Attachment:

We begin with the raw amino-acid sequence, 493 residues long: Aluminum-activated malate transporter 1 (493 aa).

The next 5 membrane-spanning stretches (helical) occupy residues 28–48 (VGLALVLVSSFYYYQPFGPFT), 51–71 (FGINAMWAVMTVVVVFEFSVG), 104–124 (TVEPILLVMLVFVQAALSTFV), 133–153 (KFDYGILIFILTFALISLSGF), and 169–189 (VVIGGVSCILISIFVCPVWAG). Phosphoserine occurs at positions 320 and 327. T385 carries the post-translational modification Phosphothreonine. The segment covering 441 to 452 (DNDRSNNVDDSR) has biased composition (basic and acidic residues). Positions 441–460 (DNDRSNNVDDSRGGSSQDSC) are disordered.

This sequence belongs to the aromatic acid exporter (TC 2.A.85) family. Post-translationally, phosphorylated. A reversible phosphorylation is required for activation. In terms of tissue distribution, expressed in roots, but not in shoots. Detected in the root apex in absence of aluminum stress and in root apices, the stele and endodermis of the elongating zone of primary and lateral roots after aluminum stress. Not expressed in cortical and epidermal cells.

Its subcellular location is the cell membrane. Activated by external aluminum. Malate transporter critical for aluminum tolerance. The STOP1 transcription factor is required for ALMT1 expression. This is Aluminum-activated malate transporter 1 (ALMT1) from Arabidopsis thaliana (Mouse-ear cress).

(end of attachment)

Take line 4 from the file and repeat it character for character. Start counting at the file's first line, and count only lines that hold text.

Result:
Its subcellular location is the cell membrane. Activated by external aluminum. Malate transporter critical for aluminum tolerance. The STOP1 transcription factor is required for ALMT1 expression. This is Aluminum-activated malate transporter 1 (ALMT1) from Arabidopsis thaliana (Mouse-ear cress).